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Box Office: Q1 2014

With the year a quarter gone, the box office numbers are a down on 2013’s, down further on 2012’s, and lacking a good news story about local releases.

In cold, hard cash terms, the year’s first 13 weeks saw a box office take of $43,138,391. It’s not a number to hate, but is almost $2 million or 4.25% shy of 2013’s $45,057,043, and another half million or 5.5% off 2012’s $45,634,402.

The Hobbit: the Desolation of Smaug has done its bit to keep things going, ending its run with just over $9.4 million (although $6.8 million it’s take came in 2013).

Other strong performers during the period have included kids’ titles such as Frozen with c$5.1 million.

Most of those higher-earning titles were on release during the school summer holidays. Although that happens every year, the box office performed poorly in the 2014 holidays. Having ended the first week of the year up over 18% against 2013 (in no small part because of The Hobbit 2 and Frozen), it’s been downhill since.

The performance is even less encouraging if one remembers summer. Last year’s summer was a gem for beach-lovers and roundly panned by exhibitors and distributors alike as the unhelpful weather kept prospective cinema-gooers otherwise occupied. The good weather wasn’t so good this year, nor so regular, yet the numbers are down on 2013.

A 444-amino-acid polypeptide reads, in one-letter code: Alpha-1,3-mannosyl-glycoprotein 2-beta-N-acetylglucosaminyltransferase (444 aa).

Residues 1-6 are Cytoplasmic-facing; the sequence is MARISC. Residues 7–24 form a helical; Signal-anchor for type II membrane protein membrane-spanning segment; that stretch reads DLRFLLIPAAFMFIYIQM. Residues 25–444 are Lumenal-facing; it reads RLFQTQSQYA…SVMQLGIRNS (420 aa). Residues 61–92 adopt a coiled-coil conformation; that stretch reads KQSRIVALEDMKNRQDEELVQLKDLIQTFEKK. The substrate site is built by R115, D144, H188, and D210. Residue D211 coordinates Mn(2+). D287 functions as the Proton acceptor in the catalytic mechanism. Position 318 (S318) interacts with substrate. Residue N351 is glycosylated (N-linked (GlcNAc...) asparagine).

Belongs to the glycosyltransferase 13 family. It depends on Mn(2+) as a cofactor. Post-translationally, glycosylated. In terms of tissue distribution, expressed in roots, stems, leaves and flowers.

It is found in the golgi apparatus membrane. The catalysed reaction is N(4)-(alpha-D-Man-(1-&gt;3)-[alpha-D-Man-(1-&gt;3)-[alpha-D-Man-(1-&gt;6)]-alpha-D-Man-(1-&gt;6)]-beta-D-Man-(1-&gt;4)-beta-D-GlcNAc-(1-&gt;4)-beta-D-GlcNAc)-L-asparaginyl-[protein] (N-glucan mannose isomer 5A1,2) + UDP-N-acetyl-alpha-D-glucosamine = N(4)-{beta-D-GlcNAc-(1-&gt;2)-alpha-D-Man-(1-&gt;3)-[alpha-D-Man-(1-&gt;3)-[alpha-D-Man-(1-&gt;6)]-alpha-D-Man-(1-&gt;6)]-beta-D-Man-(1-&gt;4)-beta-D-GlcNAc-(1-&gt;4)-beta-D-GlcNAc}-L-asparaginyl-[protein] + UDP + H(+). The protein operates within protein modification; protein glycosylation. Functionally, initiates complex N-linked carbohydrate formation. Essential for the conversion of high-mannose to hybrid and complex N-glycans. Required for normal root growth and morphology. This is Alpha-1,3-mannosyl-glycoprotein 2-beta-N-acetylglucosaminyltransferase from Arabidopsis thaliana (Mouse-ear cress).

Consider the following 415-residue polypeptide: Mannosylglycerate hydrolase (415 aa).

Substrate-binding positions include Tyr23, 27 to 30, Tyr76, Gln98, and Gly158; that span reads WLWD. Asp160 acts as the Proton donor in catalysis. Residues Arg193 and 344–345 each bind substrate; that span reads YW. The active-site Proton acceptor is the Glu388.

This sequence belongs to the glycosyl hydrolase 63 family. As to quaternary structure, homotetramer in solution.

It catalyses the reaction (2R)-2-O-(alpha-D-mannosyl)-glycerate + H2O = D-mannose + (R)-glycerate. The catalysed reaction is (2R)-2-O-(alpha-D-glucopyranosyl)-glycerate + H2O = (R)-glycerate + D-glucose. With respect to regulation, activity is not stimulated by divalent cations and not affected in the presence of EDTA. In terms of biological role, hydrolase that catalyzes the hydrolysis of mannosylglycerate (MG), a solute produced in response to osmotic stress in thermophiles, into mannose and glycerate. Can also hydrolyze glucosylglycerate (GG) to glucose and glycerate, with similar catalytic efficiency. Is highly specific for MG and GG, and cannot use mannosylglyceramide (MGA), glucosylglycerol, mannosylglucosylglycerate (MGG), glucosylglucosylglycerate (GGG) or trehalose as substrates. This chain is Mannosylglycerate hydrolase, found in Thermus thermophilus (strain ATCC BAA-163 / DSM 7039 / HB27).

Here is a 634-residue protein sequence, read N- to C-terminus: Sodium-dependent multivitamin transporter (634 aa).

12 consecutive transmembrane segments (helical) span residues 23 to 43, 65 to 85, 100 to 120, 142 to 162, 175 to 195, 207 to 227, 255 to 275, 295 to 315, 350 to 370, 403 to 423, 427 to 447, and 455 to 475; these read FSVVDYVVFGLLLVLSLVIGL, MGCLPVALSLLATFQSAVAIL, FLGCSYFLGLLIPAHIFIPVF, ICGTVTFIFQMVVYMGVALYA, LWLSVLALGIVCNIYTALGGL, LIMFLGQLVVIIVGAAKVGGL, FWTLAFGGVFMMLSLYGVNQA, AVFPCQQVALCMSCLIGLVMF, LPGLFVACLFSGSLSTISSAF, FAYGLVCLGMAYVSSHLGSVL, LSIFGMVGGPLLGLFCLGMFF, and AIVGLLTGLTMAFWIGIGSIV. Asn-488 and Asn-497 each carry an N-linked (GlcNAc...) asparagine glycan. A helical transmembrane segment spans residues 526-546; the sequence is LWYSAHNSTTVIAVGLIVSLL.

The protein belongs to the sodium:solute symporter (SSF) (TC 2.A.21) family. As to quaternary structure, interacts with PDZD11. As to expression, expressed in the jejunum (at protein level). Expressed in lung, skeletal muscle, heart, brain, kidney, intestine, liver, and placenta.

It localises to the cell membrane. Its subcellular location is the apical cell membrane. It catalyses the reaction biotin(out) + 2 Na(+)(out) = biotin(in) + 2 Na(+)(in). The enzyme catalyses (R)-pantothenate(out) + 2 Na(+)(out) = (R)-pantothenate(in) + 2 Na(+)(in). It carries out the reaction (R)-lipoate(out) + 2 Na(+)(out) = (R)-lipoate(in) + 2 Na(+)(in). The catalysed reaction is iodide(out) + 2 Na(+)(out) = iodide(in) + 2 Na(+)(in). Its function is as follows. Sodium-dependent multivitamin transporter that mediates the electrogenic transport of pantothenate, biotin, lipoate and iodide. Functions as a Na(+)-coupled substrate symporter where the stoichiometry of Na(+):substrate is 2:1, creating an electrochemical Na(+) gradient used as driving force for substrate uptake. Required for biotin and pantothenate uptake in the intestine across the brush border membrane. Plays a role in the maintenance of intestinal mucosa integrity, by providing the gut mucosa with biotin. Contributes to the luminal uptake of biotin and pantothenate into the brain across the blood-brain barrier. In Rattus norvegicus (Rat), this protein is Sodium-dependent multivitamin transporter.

Throw in a year’s worth of inflation, an increase during 2013 of the number of cinemas converted to digital exhibition – adding cost for exhibitors but allowing them to charge premium prices for 3D screenings – and the picture looks even less rosy.

As the kids went back to school at the beginning of February, the box office hit its worst point of the quarter year on year, down 6.7% against 2013.

Frozen: waiting for another title to earn $5 million

Frozen: gets tired of waiting for another title to earn $5 million

Of the locals, the best performers were two documentaries finishing up runs begun last year.

Leanne Pooley’s festival-premiered Beyond the Edge (Toronto) and Jess Feast’s Gardening with Soul (NZIFF) completed their runs with $884,743 and $489,931 respectively. Feast’s doco followed the 2013 pattern and success of Christopher Pryor & Miriam Smith similarly nun-themed How Far Is Heaven.

Since then, the year’s two local debutantes have had – to put it politely – limited success.

Himiona Grace’s The Pa Boys tuned up only $121,854. The number was disappointing, and made more so by comparisons with the most recent title featuring Maori and music as strong threads, ,em>Mt Zion.

If The Pa Boys’ takings weren’t disappointing enough, they looked good against those for Craig Newland’s 3 Mile Limit. That sank after taking on board only $67,055 – hugely disappointing for a title which had many times that amount committed to radio advertising from sponsor the Radio Network.

To borrow a saying, perhaps nostalgia ain’t what it used to be.

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